Mechatronics (in South Africa)

or Mechatronic Engineering, humourously (but incorrectly) referred to as Megatronics at times. In Afrikaans Megatronika or Megatroniese Ingenieurswese. What is it? What can you do with it? When I started studying I didn’t know, after 5 years I think I have a vague idea. So below I’m going to post what I know.

In it’s simplest form it’s a combination of Mechanical and Electronic Engineering. If I really don’t feel like explaining, I simplify it to robotics. This is certainly a large portion of Mechatronics, but by no means a limiting factor.

Mechatronics as a named profession is fairly new, but the idea has always been there. In the South African context, UCT have had an accredited BSc (Eng) Mechatronics course since 1997 (although how long it has actually been running is uncertain), NMMU a BEng since 2007 (first graduates) and Stellenbosch since 2005 [1]. Potchefstroom University (NWU) are apparently aiming to start a course in the next few years [2]. Although not offered in the BEng format, UKZN do offer Masters through their Mechatronics and Robotic Research Group [3]. [EDIT: added list of BTech degrees and Diplomas offered at the bottom of the post]

Mechatronics at Stellenbosch [2]

I completed my BEng Mechatronics at Stellenbosch University in 2011. The Mechatronics course was presented by the Department of Mechanical and Mechatronic Engineering in a four year course. The first two years were identical to that of those studying towards a BEng Mechanical. The first year course is identical for all engineering students. In the third and fourth years, the two courses still followed similar routes, with the Mechatronics course replacing several Mechanical courses with some courses presented by the Department of Electronic and Electrical Engineering. In third year these included Electronics and Computer System’s courses and fourth year Electronics and Electronic Design Courses. Losing out on some Strength of Materials and Thermo-Fluid Mechanics.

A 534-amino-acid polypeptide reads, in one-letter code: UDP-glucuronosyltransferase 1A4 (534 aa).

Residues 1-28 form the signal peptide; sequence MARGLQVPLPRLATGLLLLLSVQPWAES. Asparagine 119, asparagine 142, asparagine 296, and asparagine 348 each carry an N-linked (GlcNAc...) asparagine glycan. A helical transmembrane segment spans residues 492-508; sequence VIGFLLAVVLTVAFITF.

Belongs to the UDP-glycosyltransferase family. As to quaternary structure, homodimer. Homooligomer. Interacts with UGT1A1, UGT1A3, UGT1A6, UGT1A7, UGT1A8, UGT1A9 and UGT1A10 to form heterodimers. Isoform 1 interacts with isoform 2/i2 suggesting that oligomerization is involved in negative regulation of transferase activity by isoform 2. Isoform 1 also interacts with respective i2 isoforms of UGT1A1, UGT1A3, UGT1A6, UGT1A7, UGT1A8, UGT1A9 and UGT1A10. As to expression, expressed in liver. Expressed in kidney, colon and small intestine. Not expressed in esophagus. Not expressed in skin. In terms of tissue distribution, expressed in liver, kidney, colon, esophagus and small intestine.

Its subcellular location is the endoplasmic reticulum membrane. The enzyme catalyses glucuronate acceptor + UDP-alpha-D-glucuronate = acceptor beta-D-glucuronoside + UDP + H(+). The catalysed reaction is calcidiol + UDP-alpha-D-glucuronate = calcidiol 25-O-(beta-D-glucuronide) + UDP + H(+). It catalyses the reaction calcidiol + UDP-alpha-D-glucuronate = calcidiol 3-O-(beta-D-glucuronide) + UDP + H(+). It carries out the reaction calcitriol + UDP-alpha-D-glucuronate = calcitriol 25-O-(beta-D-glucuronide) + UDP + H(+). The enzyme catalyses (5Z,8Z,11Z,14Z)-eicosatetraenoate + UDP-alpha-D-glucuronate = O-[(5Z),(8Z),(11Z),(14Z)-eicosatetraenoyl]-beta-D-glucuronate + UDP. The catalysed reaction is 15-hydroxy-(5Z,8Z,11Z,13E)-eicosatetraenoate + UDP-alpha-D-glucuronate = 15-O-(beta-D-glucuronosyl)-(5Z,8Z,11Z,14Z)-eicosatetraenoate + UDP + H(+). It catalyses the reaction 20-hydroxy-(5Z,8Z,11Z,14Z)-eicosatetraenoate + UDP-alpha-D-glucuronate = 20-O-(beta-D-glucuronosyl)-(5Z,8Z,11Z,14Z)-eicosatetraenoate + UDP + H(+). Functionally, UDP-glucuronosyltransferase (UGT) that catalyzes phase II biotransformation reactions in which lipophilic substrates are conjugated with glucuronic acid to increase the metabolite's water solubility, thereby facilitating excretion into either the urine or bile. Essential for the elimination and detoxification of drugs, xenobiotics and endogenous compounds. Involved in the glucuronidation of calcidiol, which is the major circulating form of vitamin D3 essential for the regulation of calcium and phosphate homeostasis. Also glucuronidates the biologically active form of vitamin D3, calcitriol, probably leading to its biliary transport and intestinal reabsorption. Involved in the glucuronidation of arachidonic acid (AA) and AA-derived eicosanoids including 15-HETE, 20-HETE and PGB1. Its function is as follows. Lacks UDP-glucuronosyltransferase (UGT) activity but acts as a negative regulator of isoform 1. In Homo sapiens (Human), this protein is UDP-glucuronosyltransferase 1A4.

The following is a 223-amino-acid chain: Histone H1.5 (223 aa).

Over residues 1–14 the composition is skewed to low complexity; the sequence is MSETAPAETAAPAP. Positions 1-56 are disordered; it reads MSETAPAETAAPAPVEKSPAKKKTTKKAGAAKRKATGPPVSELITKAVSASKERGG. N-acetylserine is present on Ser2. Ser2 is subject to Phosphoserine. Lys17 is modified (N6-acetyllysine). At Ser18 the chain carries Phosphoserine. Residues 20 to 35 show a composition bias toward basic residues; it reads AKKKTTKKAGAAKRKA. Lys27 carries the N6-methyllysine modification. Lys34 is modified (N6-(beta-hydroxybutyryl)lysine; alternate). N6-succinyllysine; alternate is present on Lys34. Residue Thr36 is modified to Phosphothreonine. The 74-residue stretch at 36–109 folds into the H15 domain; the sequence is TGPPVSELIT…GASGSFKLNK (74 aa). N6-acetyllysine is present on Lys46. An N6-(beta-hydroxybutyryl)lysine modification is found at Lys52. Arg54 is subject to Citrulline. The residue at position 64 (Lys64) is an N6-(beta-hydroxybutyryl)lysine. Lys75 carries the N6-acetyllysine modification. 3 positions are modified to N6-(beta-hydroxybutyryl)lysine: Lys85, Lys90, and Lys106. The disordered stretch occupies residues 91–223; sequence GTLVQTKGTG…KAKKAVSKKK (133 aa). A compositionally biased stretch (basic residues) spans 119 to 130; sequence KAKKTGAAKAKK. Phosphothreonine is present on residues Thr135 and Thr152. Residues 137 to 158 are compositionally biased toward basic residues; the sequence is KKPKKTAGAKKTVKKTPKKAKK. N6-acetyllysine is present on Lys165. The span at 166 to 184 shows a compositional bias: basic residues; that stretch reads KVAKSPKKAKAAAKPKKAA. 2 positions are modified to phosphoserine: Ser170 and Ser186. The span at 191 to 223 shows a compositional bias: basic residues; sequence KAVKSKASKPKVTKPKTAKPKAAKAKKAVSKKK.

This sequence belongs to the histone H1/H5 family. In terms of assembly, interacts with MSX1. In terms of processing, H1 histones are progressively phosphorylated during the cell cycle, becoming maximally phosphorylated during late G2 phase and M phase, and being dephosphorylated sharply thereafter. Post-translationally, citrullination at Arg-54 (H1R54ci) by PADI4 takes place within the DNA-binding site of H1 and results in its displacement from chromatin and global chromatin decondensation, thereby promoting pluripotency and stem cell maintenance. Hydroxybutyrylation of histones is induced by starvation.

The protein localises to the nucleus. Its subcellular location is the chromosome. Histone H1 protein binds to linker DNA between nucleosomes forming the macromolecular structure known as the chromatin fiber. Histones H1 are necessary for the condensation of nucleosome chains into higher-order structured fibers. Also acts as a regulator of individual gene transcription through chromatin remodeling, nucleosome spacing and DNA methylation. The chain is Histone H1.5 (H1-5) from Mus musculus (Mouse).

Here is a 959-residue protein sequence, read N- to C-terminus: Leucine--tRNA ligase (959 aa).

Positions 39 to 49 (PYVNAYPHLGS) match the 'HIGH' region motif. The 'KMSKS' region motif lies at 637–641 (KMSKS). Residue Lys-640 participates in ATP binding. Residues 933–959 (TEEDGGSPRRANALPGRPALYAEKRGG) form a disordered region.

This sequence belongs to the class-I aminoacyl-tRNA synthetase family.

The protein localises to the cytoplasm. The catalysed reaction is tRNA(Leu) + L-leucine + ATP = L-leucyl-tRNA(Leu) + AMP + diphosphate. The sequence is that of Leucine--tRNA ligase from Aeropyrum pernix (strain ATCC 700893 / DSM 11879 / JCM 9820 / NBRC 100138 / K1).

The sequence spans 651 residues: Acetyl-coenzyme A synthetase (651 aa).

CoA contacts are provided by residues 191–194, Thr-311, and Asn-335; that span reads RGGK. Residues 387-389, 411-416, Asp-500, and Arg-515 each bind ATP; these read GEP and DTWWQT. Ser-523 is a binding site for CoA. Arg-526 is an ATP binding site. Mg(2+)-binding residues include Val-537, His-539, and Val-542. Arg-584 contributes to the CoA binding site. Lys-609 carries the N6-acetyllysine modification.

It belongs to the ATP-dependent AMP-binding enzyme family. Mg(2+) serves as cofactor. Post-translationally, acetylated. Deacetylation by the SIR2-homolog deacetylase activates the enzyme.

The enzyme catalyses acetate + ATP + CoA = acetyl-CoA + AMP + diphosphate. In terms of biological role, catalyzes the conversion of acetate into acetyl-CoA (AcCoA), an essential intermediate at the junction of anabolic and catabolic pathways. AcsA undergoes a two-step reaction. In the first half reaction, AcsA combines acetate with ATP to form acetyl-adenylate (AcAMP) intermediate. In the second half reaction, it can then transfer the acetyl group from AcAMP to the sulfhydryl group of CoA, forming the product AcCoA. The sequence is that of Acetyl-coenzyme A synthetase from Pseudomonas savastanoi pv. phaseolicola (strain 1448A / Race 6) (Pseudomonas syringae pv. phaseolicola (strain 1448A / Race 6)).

The department put it this way [6]

The most important difference between the mechanical engineering programme and the mechatronic programme is that mechanical engineers are equipped to develop mechatronic systems with existing controllers (computers, PLC’s, etc.), while mechatronic engineers are also equipped to develop specialised controllers (e.g. for embedded controllers) and the relevant electronics themselves.

At the time, the Head of Department felt that Mechatronics as an entity was still too new. Employers weren’t advertising for Mechatronic Engineers, and didn’t really know what to do with them when they did get them. This resulted in the close ties between the Mechanical and Mechatronic courses. I was often unhappy about this, having would of preferred more focus on the Electronics, but in the end it worked out. And the HoD’s opinions were/are valid.

When I chose Mechatronics, I didn’t know where I was going to work, I chose the course because it sounded interesting. It wasn’t until my final year that I found a direction to work towards. Course setups at different universities are going to be different, and will put emphasis on different subjects, that doesn’t necessarily make one better than the other. Either way you’re going to come out of it with a degree and a fair amount of knowledge. Most importantly though (and this is true for any engineering degree) is you’ll know how to learn.